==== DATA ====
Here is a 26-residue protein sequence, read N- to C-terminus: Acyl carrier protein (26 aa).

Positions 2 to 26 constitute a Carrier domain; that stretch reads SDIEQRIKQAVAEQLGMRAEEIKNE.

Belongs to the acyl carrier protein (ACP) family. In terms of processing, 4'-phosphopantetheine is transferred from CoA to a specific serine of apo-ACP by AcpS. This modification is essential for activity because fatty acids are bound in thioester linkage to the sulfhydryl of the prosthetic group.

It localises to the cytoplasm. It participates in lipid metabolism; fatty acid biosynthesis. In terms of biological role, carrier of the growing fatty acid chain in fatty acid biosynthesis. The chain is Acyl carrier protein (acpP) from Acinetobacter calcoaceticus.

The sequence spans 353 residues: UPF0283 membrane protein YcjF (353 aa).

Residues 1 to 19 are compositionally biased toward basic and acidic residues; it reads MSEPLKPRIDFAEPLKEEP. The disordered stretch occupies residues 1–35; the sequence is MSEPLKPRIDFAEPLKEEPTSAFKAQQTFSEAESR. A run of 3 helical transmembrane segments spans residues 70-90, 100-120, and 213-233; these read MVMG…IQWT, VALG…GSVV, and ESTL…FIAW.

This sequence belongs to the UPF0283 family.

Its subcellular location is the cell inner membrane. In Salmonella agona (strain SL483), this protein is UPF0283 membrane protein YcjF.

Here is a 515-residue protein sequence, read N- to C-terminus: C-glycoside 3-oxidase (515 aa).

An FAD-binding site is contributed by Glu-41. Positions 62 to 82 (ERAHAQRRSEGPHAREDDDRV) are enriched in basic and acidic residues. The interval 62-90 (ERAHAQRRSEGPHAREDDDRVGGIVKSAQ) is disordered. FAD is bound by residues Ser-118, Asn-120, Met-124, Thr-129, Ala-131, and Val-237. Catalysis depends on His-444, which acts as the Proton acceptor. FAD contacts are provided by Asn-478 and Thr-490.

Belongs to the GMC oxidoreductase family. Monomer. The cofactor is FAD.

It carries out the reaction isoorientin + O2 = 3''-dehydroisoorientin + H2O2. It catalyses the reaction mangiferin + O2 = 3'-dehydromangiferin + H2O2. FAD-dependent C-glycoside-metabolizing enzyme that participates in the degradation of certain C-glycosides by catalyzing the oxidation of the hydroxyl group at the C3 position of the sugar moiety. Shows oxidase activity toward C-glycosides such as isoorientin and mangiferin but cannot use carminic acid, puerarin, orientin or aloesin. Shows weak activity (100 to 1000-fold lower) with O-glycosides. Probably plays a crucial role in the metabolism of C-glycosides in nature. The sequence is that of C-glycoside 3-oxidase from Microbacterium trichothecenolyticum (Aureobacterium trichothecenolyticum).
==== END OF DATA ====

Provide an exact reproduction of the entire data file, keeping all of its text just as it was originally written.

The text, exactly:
Here is a 26-residue protein sequence, read N- to C-terminus: Acyl carrier protein (26 aa).

Positions 2 to 26 constitute a Carrier domain; that stretch reads SDIEQRIKQAVAEQLGMRAEEIKNE.

Belongs to the acyl carrier protein (ACP) family. In terms of processing, 4'-phosphopantetheine is transferred from CoA to a specific serine of apo-ACP by AcpS. This modification is essential for activity because fatty acids are bound in thioester linkage to the sulfhydryl of the prosthetic group.

It localises to the cytoplasm. It participates in lipid metabolism; fatty acid biosynthesis. In terms of biological role, carrier of the growing fatty acid chain in fatty acid biosynthesis. The chain is Acyl carrier protein (acpP) from Acinetobacter calcoaceticus.

The sequence spans 353 residues: UPF0283 membrane protein YcjF (353 aa).

Residues 1 to 19 are compositionally biased toward basic and acidic residues; it reads MSEPLKPRIDFAEPLKEEP. The disordered stretch occupies residues 1–35; the sequence is MSEPLKPRIDFAEPLKEEPTSAFKAQQTFSEAESR. A run of 3 helical transmembrane segments spans residues 70-90, 100-120, and 213-233; these read MVMG…IQWT, VALG…GSVV, and ESTL…FIAW.

This sequence belongs to the UPF0283 family.

Its subcellular location is the cell inner membrane. In Salmonella agona (strain SL483), this protein is UPF0283 membrane protein YcjF.

Here is a 515-residue protein sequence, read N- to C-terminus: C-glycoside 3-oxidase (515 aa).

An FAD-binding site is contributed by Glu-41. Positions 62 to 82 (ERAHAQRRSEGPHAREDDDRV) are enriched in basic and acidic residues. The interval 62-90 (ERAHAQRRSEGPHAREDDDRVGGIVKSAQ) is disordered. FAD is bound by residues Ser-118, Asn-120, Met-124, Thr-129, Ala-131, and Val-237. Catalysis depends on His-444, which acts as the Proton acceptor. FAD contacts are provided by Asn-478 and Thr-490.

Belongs to the GMC oxidoreductase family. Monomer. The cofactor is FAD.

It carries out the reaction isoorientin + O2 = 3''-dehydroisoorientin + H2O2. It catalyses the reaction mangiferin + O2 = 3'-dehydromangiferin + H2O2. FAD-dependent C-glycoside-metabolizing enzyme that participates in the degradation of certain C-glycosides by catalyzing the oxidation of the hydroxyl group at the C3 position of the sugar moiety. Shows oxidase activity toward C-glycosides such as isoorientin and mangiferin but cannot use carminic acid, puerarin, orientin or aloesin. Shows weak activity (100 to 1000-fold lower) with O-glycosides. Probably plays a crucial role in the metabolism of C-glycosides in nature. The sequence is that of C-glycoside 3-oxidase from Microbacterium trichothecenolyticum (Aureobacterium trichothecenolyticum).